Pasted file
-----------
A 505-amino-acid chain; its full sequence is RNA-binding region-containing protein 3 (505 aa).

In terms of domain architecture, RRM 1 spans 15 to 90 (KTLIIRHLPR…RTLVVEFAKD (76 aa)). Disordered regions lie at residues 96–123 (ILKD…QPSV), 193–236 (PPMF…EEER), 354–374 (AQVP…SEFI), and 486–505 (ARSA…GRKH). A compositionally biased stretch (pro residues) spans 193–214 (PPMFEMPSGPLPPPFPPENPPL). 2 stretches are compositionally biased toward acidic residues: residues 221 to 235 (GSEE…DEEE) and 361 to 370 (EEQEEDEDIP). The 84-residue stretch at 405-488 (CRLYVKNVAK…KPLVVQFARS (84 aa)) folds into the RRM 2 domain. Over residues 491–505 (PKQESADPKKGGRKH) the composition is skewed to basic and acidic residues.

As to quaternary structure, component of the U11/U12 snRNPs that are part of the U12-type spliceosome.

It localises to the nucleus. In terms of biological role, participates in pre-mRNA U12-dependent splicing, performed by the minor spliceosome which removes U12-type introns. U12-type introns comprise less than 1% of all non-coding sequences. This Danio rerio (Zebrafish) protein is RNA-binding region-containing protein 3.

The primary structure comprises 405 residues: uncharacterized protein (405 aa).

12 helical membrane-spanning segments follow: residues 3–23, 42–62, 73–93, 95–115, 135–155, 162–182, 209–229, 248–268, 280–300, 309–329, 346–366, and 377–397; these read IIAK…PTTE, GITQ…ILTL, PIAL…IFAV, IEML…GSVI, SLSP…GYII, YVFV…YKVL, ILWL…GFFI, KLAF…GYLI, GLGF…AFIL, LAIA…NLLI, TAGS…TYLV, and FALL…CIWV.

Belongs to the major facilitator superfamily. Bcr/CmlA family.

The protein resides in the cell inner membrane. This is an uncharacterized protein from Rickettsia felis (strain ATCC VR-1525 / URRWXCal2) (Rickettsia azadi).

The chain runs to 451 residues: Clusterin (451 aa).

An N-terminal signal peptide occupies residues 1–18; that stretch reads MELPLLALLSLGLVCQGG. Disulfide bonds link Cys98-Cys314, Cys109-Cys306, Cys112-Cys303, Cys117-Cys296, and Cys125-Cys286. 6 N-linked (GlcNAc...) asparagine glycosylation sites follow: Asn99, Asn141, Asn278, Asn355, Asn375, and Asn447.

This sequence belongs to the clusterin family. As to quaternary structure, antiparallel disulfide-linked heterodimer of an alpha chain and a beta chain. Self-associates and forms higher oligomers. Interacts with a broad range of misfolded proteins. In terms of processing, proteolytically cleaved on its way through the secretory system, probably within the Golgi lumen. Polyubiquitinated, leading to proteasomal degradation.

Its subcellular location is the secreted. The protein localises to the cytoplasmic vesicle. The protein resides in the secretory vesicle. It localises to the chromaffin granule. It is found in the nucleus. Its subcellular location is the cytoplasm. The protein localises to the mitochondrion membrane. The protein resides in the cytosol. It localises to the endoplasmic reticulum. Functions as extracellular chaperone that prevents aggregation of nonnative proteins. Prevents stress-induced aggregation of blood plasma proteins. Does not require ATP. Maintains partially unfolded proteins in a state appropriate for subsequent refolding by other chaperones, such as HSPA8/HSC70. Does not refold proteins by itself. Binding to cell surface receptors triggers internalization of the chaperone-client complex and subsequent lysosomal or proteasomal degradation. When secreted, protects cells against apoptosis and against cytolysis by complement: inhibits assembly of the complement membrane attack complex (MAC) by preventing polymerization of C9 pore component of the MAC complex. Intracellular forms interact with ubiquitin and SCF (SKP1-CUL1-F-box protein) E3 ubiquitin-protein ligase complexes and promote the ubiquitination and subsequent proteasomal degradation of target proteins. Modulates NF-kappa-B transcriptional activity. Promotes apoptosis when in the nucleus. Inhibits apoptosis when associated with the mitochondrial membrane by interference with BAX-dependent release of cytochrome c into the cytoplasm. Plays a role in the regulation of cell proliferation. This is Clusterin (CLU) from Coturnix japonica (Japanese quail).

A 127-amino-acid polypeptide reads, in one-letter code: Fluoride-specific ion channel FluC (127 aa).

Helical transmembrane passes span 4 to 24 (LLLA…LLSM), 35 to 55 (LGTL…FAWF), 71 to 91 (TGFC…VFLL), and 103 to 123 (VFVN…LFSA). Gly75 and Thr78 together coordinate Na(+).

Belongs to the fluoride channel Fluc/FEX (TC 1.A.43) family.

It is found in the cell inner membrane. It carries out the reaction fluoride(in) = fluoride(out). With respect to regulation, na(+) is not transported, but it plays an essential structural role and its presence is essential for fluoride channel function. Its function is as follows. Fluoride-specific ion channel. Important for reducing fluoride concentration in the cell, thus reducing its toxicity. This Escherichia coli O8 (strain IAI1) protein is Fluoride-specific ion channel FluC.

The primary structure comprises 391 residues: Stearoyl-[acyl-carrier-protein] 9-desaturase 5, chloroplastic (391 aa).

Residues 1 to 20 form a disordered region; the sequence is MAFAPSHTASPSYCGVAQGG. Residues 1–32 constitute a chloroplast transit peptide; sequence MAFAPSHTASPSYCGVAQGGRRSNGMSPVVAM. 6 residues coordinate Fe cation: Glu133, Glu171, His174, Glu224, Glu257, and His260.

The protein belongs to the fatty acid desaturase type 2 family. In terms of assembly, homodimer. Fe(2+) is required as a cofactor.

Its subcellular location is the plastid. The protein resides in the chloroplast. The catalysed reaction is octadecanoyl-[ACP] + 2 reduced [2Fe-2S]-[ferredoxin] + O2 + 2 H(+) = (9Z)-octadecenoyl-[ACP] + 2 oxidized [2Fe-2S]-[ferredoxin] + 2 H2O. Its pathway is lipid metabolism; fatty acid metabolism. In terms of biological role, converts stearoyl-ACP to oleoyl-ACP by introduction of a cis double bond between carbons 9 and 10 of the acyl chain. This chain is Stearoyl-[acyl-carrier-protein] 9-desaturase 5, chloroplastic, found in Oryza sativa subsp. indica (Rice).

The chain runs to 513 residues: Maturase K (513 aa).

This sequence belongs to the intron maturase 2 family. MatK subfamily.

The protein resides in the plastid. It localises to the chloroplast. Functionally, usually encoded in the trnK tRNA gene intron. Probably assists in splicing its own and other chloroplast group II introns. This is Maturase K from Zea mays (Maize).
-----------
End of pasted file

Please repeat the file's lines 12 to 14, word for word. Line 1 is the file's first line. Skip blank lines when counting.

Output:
Its subcellular location is the secreted. The protein localises to the cytoplasmic vesicle. The protein resides in the secretory vesicle. It localises to the chromaffin granule. It is found in the nucleus. Its subcellular location is the cytoplasm. The protein localises to the mitochondrion membrane. The protein resides in the cytosol. It localises to the endoplasmic reticulum. Functions as extracellular chaperone that prevents aggregation of nonnative proteins. Prevents stress-induced aggregation of blood plasma proteins. Does not require ATP. Maintains partially unfolded proteins in a state appropriate for subsequent refolding by other chaperones, such as HSPA8/HSC70. Does not refold proteins by itself. Binding to cell surface receptors triggers internalization of the chaperone-client complex and subsequent lysosomal or proteasomal degradation. When secreted, protects cells against apoptosis and against cytolysis by complement: inhibits assembly of the complement membrane attack complex (MAC) by preventing polymerization of C9 pore component of the MAC complex. Intracellular forms interact with ubiquitin and SCF (SKP1-CUL1-F-box protein) E3 ubiquitin-protein ligase complexes and promote the ubiquitination and subsequent proteasomal degradation of target proteins. Modulates NF-kappa-B transcriptional activity. Promotes apoptosis when in the nucleus. Inhibits apoptosis when associated with the mitochondrial membrane by interference with BAX-dependent release of cytochrome c into the cytoplasm. Plays a role in the regulation of cell proliferation. This is Clusterin (CLU) from Coturnix japonica (Japanese quail).

A 127-amino-acid polypeptide reads, in one-letter code: Fluoride-specific ion channel FluC (127 aa).

Helical transmembrane passes span 4 to 24 (LLLA…LLSM), 35 to 55 (LGTL…FAWF), 71 to 91 (TGFC…VFLL), and 103 to 123 (VFVN…LFSA). Gly75 and Thr78 together coordinate Na(+).